“Why is that?”
“You may be a bit younger than me, but you’re no spring chicken. We all know how hard it is to keep up with the kids. My Bree’s just going to run over you one of these days! You know? They’re a little faster, a little stronger, a little quicker at jumping up when they fall. Out there,” Abby paused to gesture at the ice, and laughed gruffly, “you’re gonna look like an ass stuck in with a herd of horses.”
Dina’s lips trembled as she forced a smile.
The skater pushed into the lobby, hovering near vendors selling jackets and stuffed animals. Chunks of ice clung to the back of her beige tights. A new song chimed soothingly over the speakers, then rose quickly into its majestic chorus.
“Yeah, I’m over thirty,” Dina said. “I’m old for a figure skater. I know that. I stopped skating before college so I could focus on school. Once I graduated I had enough money for food and rent, and that was it. I couldn’t afford to start skating again until my restaurant got going. Then I said, why not? If I can still skate, why not skate?”  She rested her knuckles pensively against her bottom lip.
Abby sniffed.
“If you ask me, Bree’s going to make it to the top before she even gets to high school. And this one,” Abby said as she patted her swollen belly, “if she’s a girl like they say, she’s bound for the 2022 Olympics.”
Dina gripped the bench with her bare, pallid fingers. The skater’s sparkly bun bobbed across the room. Her tears were buried into the armpit of a man— either a coach or a parent— in a black jacket. The results were posted next to them.
“The warm-up for novice is next,” Dina said as she stood. “I better go.”
“Well don’t you know how to dress your age? That little outfit!”
She tugged at her velvet skirt as Abby cackled. It was a custom-made dress, longer and humbler than most.
“Dina, dear. Let the children have their fun. Don’t take it from them.”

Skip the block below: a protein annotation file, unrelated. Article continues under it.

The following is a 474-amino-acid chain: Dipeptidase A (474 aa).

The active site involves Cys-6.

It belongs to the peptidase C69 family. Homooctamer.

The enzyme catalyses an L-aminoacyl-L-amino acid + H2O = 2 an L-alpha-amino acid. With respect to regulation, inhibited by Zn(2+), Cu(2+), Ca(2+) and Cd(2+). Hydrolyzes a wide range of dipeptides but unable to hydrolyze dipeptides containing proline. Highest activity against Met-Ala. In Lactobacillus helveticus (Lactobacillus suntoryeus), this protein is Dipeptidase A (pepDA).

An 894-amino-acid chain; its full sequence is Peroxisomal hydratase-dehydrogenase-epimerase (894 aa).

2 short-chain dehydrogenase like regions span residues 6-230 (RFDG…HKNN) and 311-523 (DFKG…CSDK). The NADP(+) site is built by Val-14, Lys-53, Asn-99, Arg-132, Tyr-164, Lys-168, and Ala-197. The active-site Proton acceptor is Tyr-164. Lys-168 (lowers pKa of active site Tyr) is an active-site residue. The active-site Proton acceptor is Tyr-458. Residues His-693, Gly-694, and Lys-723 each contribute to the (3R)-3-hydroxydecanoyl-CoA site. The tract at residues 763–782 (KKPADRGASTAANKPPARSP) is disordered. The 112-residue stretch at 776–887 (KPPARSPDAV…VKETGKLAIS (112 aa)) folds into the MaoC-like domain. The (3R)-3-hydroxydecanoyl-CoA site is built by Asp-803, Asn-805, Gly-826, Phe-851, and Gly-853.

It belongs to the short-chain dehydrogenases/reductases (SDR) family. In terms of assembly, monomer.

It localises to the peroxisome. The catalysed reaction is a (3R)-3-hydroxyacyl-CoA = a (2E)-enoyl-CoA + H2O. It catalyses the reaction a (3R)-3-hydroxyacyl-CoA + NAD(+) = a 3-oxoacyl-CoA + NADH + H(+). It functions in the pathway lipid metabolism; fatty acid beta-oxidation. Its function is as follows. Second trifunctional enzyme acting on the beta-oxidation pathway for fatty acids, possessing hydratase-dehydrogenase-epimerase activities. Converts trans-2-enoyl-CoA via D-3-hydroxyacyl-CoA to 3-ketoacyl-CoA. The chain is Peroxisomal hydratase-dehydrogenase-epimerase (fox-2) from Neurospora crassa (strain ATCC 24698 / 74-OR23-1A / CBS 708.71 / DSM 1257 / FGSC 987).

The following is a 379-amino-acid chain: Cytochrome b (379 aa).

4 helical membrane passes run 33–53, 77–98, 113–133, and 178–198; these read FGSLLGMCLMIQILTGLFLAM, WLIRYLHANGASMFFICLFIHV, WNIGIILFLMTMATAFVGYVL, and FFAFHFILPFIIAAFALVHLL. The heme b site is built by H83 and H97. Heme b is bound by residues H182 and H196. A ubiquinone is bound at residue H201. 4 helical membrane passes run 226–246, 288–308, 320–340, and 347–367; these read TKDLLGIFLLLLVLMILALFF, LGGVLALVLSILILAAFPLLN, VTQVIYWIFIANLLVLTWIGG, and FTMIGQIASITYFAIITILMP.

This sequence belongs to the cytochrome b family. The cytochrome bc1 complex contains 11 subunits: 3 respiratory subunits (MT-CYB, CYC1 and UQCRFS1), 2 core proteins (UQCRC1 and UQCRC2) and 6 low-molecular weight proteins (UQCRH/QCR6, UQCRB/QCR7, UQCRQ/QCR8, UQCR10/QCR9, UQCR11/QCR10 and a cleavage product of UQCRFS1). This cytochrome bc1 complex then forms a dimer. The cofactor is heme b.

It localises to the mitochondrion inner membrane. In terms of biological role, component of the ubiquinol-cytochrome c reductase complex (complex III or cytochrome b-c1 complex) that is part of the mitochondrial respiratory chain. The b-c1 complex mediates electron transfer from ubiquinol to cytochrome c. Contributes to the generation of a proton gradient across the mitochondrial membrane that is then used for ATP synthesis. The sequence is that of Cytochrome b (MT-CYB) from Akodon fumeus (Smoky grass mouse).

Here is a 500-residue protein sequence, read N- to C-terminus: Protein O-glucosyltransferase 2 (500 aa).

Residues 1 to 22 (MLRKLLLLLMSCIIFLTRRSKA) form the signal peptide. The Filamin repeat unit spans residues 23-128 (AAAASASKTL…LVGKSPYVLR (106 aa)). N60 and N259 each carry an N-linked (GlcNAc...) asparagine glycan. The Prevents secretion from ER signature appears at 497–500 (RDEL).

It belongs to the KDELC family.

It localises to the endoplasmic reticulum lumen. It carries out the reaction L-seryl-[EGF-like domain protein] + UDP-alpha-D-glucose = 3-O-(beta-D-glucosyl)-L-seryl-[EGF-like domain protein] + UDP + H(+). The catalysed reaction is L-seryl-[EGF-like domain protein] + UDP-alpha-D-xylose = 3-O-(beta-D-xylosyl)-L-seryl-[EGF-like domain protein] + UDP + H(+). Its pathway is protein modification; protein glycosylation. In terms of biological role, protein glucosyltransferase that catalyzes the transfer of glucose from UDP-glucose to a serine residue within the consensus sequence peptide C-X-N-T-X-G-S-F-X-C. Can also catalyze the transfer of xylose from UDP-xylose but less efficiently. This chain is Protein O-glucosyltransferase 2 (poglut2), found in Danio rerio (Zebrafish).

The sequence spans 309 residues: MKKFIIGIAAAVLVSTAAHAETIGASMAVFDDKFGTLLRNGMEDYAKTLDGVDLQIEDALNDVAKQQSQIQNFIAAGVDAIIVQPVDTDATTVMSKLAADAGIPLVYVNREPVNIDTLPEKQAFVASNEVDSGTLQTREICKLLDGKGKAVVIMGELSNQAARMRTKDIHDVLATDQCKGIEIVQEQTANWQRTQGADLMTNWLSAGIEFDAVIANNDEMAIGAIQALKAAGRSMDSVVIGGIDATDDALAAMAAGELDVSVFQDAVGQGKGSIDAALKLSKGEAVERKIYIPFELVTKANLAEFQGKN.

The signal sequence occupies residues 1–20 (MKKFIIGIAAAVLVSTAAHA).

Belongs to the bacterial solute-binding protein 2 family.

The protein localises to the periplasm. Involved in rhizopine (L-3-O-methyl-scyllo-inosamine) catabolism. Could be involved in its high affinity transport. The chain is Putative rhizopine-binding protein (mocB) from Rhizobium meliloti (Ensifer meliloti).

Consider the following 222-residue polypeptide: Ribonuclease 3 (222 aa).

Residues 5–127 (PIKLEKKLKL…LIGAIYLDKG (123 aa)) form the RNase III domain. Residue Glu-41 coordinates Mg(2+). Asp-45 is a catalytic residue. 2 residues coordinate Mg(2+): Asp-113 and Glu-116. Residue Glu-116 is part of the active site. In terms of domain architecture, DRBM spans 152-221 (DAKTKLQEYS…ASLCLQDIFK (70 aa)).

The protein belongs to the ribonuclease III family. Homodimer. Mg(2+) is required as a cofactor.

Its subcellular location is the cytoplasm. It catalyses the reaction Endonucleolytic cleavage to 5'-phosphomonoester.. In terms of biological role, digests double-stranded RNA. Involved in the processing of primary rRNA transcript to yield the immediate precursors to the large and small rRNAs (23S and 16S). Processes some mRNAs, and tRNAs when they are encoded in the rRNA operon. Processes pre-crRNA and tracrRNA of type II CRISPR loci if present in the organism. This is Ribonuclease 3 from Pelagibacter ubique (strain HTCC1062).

“I’m not taking anything from anyone.” Dina held her breath. “If I love it, why shouldn’t I compete? Why shouldn’t I skate? At least I go after my own dreams, instead of making my daughter do it for me.” She walked away with all her muscles clenched.
“You don’t even have a daughter, you old maid,” Abby called after her.
Dina stretched her legs next to the rink. She sipped from her water bottle, trying to quiet her thoughts. She would soon approach the age where becoming pregnant would be challenging, even if she finally found the right guy. After her fiancé broke off their engagement, calling them incompatible, she had given up. There were other things to worry about.
Silence washed over her mind. The door to the ice opened.
A group of tight-faced teenage girls drove through the entry, leaving a cloud of glitter behind them. Dina eased the plastic skate-guards off her blades and stabbed one toe-pick into the ice.
The girls carved away at the clean, white sheet. Their cheeks blushed pink against the biting air. Dina imagined herself out there, glancing nervously at the stands like they were. Her face grew hot. She stepped away from the ice and covered her mouth with her hands.
The skater still sobbed beside her.”I’m quitting,” she whined, wiping streaks of mascara from her eyes.”Dead last… that’s it. I’m done. I can’t— I don’t even like it anymore.”
Abby stood behind the skater and watched her cry. She looked at her, then at Dina.
Dina inhaled deeply and closed her eyes. One of her shoulders pointed toward the ice, the other toward the lobby. Suddenly, a plump hand rested on her shoulder.
“Do it, sweetie,” Abby said softly.
Dina’s smile was weightless. She stepped back toward the ice and glided on. Then she extended her arms proudly, and she skated.